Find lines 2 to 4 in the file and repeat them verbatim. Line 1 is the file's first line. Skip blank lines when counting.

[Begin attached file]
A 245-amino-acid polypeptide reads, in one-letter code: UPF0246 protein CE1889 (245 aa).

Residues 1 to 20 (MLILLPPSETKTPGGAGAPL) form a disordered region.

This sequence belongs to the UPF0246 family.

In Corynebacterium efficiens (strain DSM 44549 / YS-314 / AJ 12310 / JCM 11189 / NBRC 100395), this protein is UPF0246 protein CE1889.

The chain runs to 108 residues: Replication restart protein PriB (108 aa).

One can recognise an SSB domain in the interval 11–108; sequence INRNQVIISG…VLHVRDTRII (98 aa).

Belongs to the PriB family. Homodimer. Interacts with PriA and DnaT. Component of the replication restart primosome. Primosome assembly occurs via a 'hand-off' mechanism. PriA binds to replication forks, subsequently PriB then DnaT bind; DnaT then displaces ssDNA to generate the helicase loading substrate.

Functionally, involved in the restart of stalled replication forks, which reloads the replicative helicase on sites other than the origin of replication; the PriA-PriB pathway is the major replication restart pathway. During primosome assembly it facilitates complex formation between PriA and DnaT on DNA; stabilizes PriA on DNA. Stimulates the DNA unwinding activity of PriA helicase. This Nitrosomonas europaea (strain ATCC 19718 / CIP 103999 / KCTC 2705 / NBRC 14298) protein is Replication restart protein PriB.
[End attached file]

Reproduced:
Residues 1 to 20 (MLILLPPSETKTPGGAGAPL) form a disordered region.

This sequence belongs to the UPF0246 family.

In Corynebacterium efficiens (strain DSM 44549 / YS-314 / AJ 12310 / JCM 11189 / NBRC 100395), this protein is UPF0246 protein CE1889.